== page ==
The First Rocketman Wasn’t a Man
On January 31, 1961, a disturbingly inexperienced astronaut stepped into the cockpit of the Mercury Redstone 2 rocket and took off for parts unknown. By every measure, he was an unusual but inspired choice to be the ‘first’ in space. Although the launch represented the culmination of years of planning and training, the U.S. Space Program was still in its infancy, and in that respect, there were no experienced candidates. Other than what could be spied through the lens of a telescope, we knew little about space travel and less about what went on above the earth or what mankind should do when he or she got there. For everyone, including the daring young astronaut, this was terra incognita
But while he might have been particularly young, he wasn’t unimpressive. The astronaut went by the nickname ‘Ham,” which was fitting because it was an acronym for the Holloman Aeromedical Laboratory where he did his training, but it also recalled the legendary flight instructor, Lieutenant Colonel Hamilton “Ham” Blackshear, with whom he had a warm father-son relationship and taught him everything he knew about space.
Ham and the other 40 space program cohorts represented the cream of the crop, the country’s most talented young males.* But certain qualities set him apart that his space flight instructors didn’t see very often: incredible reflexes, a legendary calm demeanor, a tolerance for G forces, and an ability to perform rote commands endlessly without complaint. That was the quality they valued most; the word complaint was not in his vocabulary.
Ham’s technical function aboard the MR2 rocket was simple compared to the complexity of modern space travel. He had to push a single lever within five seconds of seeing a flashing blue light. And while that was all he was required to do, if he failed he received an electric shock in the soles of his feet. If he produced the correct response, he was given a banana pellet. You may be shocked to learn of this and it seems cruel and unusual by today’s standards, as well as bizarre if not inhumane. Therein lies a clue to our astronaut’s identity. Ham was a four-year-old chimpanzee. Technically, we should call him an astrochimp.
At 11:55 pm, Ham took off from Cape Canaveral on that blustery, sunny winter day. His flight traveled 422 nautical miles around the earth in a little over 16 minutes, where he reached a maximum altitude of 157 miles. The success of Ham’s mission was so spectacular it led directly to Alan Shepard’s Freedom 7 launch on May 5, 1961.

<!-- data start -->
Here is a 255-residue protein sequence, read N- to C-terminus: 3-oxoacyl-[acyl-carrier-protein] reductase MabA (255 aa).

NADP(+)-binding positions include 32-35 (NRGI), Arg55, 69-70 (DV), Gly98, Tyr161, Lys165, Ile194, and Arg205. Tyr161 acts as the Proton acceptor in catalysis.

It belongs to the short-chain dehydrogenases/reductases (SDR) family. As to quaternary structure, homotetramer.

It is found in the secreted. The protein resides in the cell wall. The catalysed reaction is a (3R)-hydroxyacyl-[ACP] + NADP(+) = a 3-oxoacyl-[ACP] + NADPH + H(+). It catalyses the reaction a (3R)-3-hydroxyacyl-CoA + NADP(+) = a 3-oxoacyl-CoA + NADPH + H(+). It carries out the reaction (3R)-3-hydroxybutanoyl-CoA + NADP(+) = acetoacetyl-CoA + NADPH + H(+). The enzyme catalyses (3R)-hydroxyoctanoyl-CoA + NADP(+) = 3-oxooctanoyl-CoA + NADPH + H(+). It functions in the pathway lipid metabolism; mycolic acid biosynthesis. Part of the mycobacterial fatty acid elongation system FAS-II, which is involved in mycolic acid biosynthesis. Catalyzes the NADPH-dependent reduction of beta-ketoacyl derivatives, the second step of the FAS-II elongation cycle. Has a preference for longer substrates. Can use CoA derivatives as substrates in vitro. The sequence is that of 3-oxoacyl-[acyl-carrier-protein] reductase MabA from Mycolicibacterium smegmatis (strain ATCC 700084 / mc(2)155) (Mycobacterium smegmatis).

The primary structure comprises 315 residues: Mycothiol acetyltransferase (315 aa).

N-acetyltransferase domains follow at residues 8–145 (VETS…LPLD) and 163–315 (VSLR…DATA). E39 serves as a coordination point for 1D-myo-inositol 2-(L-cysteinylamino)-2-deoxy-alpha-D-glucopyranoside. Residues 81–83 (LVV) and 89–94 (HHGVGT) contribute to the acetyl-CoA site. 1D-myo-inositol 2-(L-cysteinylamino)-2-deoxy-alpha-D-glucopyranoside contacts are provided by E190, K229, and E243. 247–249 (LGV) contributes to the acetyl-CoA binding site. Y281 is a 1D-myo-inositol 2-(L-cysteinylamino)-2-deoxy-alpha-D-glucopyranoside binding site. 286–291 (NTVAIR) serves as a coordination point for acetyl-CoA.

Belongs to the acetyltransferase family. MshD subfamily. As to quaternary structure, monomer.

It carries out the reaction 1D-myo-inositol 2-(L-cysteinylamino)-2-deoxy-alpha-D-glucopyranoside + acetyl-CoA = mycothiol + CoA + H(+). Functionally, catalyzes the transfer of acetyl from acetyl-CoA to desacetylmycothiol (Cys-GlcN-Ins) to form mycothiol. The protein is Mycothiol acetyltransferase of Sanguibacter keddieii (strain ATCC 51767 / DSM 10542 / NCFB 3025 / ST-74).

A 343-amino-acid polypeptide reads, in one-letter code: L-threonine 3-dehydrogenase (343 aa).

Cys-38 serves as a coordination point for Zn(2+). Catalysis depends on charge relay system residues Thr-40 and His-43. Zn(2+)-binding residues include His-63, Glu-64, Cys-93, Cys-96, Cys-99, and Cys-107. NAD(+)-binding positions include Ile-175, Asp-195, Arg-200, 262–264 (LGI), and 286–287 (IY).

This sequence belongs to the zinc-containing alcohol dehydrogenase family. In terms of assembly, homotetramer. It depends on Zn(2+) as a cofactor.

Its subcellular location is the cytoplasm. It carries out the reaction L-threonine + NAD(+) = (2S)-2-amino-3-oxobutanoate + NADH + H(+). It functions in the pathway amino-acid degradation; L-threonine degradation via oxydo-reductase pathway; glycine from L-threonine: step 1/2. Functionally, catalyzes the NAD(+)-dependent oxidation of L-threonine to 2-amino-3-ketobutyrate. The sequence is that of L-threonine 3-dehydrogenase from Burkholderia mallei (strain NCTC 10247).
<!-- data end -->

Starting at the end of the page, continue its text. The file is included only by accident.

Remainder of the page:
The capsule aboard the Mercury Redstone 2 had innovations never before seen in a spacecraft, including an environmental control system, which today we call air conditioning, a closed-loop sensing system, and a landing bag, the forerunner of today’s airbags.
A successful flight is not an easy one. Ham was subject to a 6-G acceleration force, and momentary exposure to 17-G as rockets fired on the spacecraft’s escape system. Tolerances vary for G acceleration because the body is flexible and what the scientists call “deformable,” like what happens when a middle-aged man tries on a suit not worn since college.
For instance, a hard slap on the face is equal to hundreds of G forces but only for a second. Continued and constant 16 g for an extended period can be deadly. Fortunately for Ham, his spacesuit protected him from the pressure, and the only physical injury was a bruised nose. Ham experienced weightlessness for 7.5 minutes during the flight, the first time anyone had done so in space.
The capsule touched down at 12:12 pm. Recovered at 2:52 pm within 60 miles of the recovery ship, nearly 800 pounds of seawater had entered the capsule. Ham was in excellent condition, with no discernible symptoms from the flight, and as he got on board, he smiled and shook the commander’s hand.
Ham was born in 1957 in the country of French Cameroon, and early in his life, he was kidnapped and “sold” to a group in Miami, Fl., There, he came to the attention of the trainers at the U.S. Airforce, who prepared him for outer space travel.
*Ham’s backup, Minnie, was the only female chimpanzee trained for the Mercury program. After her role in the Mercury program ended, Minnie became part of an Air Force chimpanzee breeding program, producing nine offspring and helping to raise the family of several other members of the chimpanzee colony.